Trello review

Project management is a necessary part of many people’s working lives. It’s supposed to make things easier, but a lot of the tools we use have steep learning curves to overcome first. That’s why Trello is a very welcome free service for anyone who has to plan a project.

It does everything in one place. With Getting Things Done (GTD) principles driving the concept, Trello projects are made of simple lists. The default template has three lists: To Do, Doing and Done. You can change the names of these if you wish, or add a new list.

Trello also lets you add cards to these lists – each card is an action item of your choosing. This simple structure enables you to create to-do lists for even the most complex of projects. The key is in the flexibility of the card metaphor. It can be as simple as an item on a shopping list or as complicated as the recipe for cold fusion. Cards can be a single string of text or contain embedded comments, links, descriptions, images, audio or video. Built-in labels enable you to colour code and prioritise cards, while collaboration tools allow you to assign a card to another Trello user. You can add due dates and built-in checklists to cards too.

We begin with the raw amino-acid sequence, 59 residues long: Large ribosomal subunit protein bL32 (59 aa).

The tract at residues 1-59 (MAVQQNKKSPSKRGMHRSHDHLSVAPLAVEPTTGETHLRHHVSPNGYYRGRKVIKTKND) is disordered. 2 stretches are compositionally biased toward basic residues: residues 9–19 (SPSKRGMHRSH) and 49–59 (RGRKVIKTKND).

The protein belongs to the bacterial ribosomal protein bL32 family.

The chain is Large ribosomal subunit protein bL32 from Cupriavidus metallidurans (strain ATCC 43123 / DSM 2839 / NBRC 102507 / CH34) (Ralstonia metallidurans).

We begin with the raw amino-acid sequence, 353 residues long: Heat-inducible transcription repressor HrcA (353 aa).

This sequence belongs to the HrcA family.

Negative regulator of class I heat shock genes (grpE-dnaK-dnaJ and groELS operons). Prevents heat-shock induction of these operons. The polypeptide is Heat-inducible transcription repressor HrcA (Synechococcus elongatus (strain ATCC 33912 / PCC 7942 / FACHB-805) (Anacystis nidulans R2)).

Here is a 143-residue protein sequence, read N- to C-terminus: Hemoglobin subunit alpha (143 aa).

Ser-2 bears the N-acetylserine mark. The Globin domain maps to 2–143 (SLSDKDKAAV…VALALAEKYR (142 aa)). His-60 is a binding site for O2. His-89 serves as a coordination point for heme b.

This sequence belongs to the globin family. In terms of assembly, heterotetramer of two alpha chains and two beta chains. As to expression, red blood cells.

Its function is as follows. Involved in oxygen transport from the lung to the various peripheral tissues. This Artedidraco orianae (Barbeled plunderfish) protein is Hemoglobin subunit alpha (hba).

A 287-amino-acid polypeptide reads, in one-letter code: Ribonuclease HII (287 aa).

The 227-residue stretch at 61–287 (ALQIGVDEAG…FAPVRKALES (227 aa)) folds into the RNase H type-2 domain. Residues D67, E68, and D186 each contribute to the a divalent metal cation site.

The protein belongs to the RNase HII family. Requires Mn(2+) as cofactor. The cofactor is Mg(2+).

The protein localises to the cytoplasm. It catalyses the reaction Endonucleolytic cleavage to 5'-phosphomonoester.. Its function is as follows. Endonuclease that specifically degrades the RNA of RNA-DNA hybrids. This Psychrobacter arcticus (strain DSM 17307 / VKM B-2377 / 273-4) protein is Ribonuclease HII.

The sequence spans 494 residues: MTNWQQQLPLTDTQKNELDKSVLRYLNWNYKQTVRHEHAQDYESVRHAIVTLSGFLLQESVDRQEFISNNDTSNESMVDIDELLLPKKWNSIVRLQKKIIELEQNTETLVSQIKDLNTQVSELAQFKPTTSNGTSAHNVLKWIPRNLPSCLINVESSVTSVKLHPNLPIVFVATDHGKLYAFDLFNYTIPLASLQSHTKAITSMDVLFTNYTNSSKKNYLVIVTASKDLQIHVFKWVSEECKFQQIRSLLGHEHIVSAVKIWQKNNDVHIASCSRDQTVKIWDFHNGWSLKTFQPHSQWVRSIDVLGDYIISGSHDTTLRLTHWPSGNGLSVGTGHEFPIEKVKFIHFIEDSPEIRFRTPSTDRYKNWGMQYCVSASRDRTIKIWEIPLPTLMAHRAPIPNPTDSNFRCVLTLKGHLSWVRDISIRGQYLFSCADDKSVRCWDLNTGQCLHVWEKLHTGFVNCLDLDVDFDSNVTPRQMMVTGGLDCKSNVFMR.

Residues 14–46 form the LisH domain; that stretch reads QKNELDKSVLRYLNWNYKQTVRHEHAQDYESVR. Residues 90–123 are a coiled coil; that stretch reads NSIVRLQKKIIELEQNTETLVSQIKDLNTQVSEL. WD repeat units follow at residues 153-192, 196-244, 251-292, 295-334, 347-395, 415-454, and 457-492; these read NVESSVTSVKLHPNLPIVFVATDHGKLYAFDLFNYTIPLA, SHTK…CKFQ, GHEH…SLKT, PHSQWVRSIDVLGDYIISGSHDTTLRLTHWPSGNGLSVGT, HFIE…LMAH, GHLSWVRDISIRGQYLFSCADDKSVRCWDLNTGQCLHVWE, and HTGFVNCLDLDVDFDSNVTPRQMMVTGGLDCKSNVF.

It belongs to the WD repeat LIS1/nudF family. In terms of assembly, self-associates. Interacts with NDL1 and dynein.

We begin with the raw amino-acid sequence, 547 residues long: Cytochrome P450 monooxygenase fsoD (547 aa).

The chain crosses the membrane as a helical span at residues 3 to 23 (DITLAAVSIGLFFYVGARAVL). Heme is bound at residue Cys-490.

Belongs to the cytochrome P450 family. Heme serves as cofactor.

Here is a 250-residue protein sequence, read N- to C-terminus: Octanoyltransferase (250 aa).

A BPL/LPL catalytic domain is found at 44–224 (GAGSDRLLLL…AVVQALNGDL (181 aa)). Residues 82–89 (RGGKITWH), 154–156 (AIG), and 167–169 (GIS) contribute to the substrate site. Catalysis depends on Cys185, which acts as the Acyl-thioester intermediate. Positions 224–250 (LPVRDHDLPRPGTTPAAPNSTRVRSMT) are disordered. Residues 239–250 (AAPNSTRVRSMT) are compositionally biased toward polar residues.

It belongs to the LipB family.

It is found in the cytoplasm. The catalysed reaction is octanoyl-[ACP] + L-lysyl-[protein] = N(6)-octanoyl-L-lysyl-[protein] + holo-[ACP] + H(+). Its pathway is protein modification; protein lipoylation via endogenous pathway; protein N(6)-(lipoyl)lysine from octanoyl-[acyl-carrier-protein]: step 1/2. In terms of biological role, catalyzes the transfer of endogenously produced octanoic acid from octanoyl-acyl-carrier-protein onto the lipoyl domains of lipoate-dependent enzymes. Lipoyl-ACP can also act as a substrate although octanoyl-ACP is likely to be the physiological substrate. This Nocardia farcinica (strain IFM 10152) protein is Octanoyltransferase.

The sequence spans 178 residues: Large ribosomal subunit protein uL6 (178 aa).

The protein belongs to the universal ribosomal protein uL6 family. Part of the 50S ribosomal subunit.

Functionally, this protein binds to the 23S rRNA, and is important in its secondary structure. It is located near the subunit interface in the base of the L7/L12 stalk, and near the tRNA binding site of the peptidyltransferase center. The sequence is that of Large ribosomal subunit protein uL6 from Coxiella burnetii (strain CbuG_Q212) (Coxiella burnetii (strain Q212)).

The program also has filtering tools, so whenever projects become heavily populated with items, you can choose to just look at the parts you need to see.

Project management reimagined and reduced to simple components


Like Remember the Milk for teams, Trello is an open-ended project-management system with no separate timelines, calendars or messaging tools. You just don’t need them. Everything’s elegantly and simply built in.

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